Preterm babies with the absence of haptoglobin, that is a cell protein, have a greater risk of bleeding in the brain, cerebral palsy and even death, according to some researchers. They have concluded that this protein absence is a potential biomarker pointing out a requirement for greater monitoring and also some preventive interventions.
Doctors, Mr. Catalin Buhimschi and Mrs. Irina Buhimschi conducted research and examined samples of cord blood from 921 newborns in order to observe the association of haptoglobin with poor outcomes in utero inflammation-exposed babies, which is a cause of roughly 30% of preterm births.
They concluded that inflammation-exposed preterm babies lacking haptoglobin had a greater risk of dying before the age of 1 and also the risk of developing cerebral palsy before the age of 2 in comparison to the preterm babies that were saved from the explosion of inflammation. Furthermore, there was a greater risk of bleeding in the brain called intraventricular hemorrhage.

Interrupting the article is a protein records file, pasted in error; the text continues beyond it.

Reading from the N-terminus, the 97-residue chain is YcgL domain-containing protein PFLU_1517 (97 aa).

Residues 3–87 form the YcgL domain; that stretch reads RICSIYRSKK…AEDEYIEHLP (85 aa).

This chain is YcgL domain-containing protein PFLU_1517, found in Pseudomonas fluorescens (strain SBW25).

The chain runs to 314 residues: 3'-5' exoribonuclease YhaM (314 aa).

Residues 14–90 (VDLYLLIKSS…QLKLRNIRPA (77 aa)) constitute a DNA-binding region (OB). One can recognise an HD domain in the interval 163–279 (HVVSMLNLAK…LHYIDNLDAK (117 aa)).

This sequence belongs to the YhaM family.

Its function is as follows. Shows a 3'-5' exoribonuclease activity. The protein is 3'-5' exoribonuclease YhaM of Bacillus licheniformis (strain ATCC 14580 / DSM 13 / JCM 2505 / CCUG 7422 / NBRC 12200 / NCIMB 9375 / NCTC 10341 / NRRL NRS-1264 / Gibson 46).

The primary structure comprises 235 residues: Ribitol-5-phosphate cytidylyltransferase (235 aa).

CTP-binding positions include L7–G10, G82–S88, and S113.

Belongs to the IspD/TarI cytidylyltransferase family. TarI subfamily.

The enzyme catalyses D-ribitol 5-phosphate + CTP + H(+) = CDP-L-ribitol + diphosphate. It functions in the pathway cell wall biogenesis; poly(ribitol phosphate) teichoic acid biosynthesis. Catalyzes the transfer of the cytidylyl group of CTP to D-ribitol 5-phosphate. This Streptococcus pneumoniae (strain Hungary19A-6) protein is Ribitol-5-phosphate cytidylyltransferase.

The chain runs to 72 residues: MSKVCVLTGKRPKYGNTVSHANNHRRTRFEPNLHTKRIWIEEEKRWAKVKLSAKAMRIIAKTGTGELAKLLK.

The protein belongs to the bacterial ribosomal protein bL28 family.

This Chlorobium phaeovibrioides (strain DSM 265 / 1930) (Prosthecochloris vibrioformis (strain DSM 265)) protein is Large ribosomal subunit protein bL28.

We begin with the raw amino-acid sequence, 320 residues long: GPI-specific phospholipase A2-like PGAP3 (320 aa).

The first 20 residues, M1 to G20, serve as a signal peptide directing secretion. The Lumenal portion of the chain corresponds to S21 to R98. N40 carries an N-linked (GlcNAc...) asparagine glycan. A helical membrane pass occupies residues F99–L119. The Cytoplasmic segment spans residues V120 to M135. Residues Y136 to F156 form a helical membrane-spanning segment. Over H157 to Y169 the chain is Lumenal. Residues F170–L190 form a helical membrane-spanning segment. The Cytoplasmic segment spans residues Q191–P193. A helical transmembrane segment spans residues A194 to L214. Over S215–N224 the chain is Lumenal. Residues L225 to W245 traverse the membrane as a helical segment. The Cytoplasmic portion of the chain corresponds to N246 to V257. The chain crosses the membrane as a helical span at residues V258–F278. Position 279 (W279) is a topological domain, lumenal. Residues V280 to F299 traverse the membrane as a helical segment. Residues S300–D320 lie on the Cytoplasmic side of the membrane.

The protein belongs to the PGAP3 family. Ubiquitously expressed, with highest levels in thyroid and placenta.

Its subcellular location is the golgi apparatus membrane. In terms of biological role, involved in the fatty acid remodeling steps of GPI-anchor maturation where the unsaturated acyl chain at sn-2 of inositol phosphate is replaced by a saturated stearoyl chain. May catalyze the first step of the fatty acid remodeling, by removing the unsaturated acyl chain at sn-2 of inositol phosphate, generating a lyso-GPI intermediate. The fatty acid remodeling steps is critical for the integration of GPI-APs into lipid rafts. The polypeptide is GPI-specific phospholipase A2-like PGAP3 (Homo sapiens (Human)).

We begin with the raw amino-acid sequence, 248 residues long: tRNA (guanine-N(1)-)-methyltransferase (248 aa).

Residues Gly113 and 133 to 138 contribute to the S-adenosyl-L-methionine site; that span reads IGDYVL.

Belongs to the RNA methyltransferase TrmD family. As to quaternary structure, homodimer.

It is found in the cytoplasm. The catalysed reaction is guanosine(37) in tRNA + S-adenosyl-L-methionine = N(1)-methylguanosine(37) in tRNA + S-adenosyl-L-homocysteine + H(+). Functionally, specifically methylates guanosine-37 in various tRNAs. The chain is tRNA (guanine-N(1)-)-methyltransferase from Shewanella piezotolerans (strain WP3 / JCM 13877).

“Our study provides strong evidence that an absence of haptoglobin in preterm babies who have been exposed to inflammation is an indicator of increased risk for complications like brain bleeding, cerebral palsy and even death,” said the corresponding author, Dr. Catalin Buhimschi. “This underscores the potential protective role of haptoglobin against short- and long-term poor neonatal outcomes and suggests that the protein may be a valuable marker of neurologic damage and the need for clinical interventions.”
Catalin and Irina Buhimschi, have previously conducted many types of researches in haptoglobin of preterm babies, However, this is the first time with a huge and representative participant’s sample.
“New mothers and babies are particularly complex and we cannot put all preterm deliveries under the same umbrella,” said Irina Buhimschi. “This study is also particularly fascinating because haptoglobin is a known protein. It’s one that researchers have seen time and again but, until now, has not been applied in this way.”
Mr. Catalin Buhimschi and Dr. Irina Buhimschi for their studies discovered a new method for examining very low-level haptoglobin.
“The takeaway message of this study is that a simple test of cord blood after delivery could help doctors develop an individualized care plan for some at-risk newborns,” Catalin Buhimschi said.